This past weekend (Halloween) my husband and I had a lot of fun watching a marathon of “Dark Shadows” on one of the “Memories” TV channels. (not a cable channel).
For those that don’t remember, Dark Shadows was a soap opera that started in the late 1960s. The setting was an old mansion on the coast of a tiny Maine fishing village. The rich Collins family that lived in the mansion had all kinds of “secrets”–a lot of “Gothic” romance and mysteries–but nothing supernatural, at least not at first.
The show limped along with a tiny audience, and the producer decided, may as well have a little fun. So they added a “ghost”–back then, special effects for daytime tv just didn’t exist, and there was no budget. So the tech crew had to cudgel their brains and come up with a way to make the “ghost” of Josette Collins step out of her portrait to talk to her “friend,” young David Collins (a school-aged boy).
Well, the ratings went up, but the network still told the producer, Dan Curtis, that the show was canceled, and they only had 12 weeks left.
So Dan decided to go a little crazy, and added a vampire, Barnabas Collins–a “reluctant” vampire, who was very British, very refined, and very very mean when he was hungry!
Within a few weeks, the ratings started climbing and climbing, and one day, Dan gave the actor who played Barnabas (Jonathan Frid) a bag of paper and said, “Here you go.” Jonathan said, “What is this?”
They were fan letters, hundreds of them. And within a few months, the actor was receiving over 5000 fan letters a week And the other actors started getting fan letters, even the older lady who played the “matron”!
Anyway, the show became a phenom back then. My brother and I discovered it after a particularly hard school year for me (bullies), and we were hooked. My mother liked it too. She was from the South, and was always into haunts, ghosts, monsters, etc. I still remember a book that she bought me when I was in 3rd grade–it was a trio of children’s adapations of Dracula, Frankenstein, and Dr. Jekyll/Mr. Hyde. I wish I could find a copy of that book in the antique stores that my husband and I visit often.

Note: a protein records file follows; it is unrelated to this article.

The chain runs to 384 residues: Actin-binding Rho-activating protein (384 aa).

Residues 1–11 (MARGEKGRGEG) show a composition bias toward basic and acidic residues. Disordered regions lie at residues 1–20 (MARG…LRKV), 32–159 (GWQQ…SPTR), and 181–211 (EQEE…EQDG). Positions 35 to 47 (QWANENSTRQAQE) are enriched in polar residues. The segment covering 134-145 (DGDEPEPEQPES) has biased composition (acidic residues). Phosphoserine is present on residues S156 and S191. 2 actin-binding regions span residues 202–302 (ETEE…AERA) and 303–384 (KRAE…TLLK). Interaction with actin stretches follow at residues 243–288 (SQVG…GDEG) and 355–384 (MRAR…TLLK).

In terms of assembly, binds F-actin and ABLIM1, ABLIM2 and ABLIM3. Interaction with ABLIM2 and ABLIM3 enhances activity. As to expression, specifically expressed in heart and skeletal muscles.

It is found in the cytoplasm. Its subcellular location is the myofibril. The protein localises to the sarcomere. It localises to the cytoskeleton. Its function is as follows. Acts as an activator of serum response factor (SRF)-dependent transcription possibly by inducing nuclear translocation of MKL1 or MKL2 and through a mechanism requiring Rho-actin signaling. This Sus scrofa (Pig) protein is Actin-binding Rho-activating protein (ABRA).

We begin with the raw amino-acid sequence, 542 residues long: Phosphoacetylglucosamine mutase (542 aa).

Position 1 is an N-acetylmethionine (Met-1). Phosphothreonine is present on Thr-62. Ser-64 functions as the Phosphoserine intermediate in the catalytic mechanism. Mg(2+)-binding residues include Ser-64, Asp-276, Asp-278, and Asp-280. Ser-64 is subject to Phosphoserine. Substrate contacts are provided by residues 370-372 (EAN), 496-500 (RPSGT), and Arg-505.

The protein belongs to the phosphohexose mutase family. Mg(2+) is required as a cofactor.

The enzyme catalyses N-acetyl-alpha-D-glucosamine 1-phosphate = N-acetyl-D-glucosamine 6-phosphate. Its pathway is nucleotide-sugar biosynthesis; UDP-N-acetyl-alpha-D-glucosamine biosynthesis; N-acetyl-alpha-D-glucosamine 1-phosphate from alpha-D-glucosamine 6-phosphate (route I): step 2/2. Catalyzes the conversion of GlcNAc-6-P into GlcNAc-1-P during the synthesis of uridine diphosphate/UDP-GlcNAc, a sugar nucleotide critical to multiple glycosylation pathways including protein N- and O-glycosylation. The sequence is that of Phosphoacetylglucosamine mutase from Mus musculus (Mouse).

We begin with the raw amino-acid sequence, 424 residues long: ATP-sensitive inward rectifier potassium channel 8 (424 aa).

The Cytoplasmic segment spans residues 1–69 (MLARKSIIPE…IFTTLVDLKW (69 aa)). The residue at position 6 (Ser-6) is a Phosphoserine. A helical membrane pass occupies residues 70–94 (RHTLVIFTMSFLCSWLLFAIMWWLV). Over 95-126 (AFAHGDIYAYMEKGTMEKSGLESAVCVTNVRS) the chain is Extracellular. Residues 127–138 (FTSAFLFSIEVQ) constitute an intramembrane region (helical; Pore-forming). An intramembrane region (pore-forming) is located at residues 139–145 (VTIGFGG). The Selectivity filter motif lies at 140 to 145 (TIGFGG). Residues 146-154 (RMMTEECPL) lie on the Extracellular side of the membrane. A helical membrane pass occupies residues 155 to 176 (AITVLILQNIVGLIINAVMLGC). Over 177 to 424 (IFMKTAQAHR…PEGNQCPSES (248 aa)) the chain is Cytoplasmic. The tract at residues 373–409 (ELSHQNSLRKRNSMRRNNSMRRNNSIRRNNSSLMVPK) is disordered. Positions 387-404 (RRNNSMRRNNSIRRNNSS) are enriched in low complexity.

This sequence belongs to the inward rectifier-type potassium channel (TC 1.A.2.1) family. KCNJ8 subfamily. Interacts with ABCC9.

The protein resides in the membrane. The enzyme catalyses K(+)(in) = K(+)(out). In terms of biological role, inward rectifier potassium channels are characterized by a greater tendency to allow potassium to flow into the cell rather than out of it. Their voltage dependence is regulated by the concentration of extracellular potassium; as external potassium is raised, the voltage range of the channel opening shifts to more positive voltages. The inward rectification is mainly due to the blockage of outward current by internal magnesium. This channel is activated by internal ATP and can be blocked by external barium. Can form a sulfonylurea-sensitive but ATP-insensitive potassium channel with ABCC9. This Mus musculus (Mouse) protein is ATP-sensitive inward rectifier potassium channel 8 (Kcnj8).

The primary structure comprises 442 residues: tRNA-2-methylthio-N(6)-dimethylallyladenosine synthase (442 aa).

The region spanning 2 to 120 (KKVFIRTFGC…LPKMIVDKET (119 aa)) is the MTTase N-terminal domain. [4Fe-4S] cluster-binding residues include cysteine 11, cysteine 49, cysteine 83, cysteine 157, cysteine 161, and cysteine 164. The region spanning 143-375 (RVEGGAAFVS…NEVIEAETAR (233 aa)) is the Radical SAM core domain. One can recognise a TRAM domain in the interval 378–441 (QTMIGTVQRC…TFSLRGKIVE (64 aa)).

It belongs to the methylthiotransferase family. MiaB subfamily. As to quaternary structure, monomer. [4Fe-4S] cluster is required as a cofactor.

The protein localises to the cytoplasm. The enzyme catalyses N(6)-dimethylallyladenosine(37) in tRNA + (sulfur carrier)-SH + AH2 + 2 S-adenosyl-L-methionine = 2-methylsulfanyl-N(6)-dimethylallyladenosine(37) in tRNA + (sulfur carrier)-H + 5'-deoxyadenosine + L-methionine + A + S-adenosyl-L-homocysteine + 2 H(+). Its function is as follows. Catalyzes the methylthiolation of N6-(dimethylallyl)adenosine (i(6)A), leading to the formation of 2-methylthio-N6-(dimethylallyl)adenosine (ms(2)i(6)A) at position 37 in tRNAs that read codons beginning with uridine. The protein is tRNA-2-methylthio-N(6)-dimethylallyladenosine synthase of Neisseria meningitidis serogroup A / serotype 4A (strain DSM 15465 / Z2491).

I recently watched a documentary about Dan Curtis–and in case you’re wondering why that name sounds familiar, he was the producer of Winds of War, and War and Remembrance, which was huge back in the 1980s. I learned that he was the first producer to be allowed to film on location in Auschwitz.
This documentary analyzed why Dark Shadows was so popular among teenagers–among those who grew up with it and credit it with their creative bent are Stephen King, Johnny Depp, Tim Burton, and Whoopi Goldberg. The main theory is that the show happened during the height of the Viet Nam War and all the protests and unrest in the U.S. Many of the young teenagers who loved the show had brothers (or sisters) fighting (and dying) in Viet Nam, and the show was a chance for them to escape from their grief and fear.
I think that the show was just lots of fun and full of imaginative storylines and special effects–primitive by today’s standards, but thrilling back then.